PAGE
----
Being at Ease

The last time I was on stage, I was eight years old. It was a play about a father and his son. I didn't understand what it meant to be on stage; what acting, characterisation or any of these terms meant. Now I can really enjoy the entire process and so it feels like my first time in theatre," says Swapnil Joshi of his thespian debut, Get Well Soon.

Joshi, a popular film and television actor who was last seen on Eka Lagnachi Dusri Goshta and Papad Pol Shahabuddin Rathod Ki Rangeen Duniya, is taking to the stage for the first time with the play, written by Prashant Dalvi and directed by Chandrakant Kulkarni. The play's title is central to the story, says Joshi. "The play is about every human being. There is a continuous fight within us, between the good and the bad, and there is always something pulling us in different directions. It could be something as simple as wanting to eat a burger even though it is unhealthy or something complex like relationships or morals," he says. Get Well Soon, according to Joshi, is what the play's protagonist says to people suffering from this conflict, including himself. There is a line in the play that defines 'disease' as simply not being at ease. This is the journey of a man who is at unease making the transition towards being at ease."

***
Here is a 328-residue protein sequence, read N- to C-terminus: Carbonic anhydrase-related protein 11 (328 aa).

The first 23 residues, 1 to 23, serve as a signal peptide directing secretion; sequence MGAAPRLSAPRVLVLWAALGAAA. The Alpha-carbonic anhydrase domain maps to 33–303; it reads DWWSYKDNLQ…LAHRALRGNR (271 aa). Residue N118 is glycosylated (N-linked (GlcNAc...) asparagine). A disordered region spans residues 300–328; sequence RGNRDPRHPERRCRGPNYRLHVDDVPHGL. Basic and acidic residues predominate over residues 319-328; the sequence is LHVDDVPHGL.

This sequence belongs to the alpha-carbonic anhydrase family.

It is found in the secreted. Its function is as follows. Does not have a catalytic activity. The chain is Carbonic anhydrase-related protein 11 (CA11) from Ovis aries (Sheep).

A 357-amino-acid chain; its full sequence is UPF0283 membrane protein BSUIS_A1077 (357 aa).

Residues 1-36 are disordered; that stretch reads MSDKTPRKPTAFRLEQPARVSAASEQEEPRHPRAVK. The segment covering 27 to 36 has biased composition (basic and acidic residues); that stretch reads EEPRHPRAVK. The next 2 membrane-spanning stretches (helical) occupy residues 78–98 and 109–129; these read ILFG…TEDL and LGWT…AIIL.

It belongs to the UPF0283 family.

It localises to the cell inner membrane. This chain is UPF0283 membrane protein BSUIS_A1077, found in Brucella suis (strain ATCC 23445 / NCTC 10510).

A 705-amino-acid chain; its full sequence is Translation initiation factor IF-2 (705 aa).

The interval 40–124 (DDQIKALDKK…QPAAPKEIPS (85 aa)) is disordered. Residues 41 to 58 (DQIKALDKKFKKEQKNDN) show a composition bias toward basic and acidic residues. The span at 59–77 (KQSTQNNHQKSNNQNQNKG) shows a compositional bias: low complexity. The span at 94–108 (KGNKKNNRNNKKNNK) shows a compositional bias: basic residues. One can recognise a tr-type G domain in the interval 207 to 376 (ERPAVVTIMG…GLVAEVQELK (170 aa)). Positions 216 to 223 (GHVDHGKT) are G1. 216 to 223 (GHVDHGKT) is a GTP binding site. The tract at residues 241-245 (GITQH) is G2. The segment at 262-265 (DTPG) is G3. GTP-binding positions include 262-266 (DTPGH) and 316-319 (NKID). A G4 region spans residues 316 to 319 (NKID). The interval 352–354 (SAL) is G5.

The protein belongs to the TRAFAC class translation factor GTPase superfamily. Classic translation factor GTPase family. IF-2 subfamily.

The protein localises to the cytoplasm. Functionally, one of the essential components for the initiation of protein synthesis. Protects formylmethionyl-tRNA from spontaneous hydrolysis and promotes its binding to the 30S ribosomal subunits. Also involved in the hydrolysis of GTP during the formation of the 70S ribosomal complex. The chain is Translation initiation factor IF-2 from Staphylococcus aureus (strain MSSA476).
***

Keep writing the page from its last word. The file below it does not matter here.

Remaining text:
The experience of acting onstage has been completely different from what Joshi is used to, but he is happy with the response he has been getting, he says. "Of course, the audience is live and their reaction is instant. But more than that, in a film or in TV, you can't change your performance once it is released. But in theatre, every show can be different." In Marathi, he says, a theatre performance is called natkacha prayog, which translates to experiment. "Every show is an experiment; you can change your approach, your attitude, the nuances and each time the audience will react differently. It is experiencing the Friday release anxiety but before every show," he explains.

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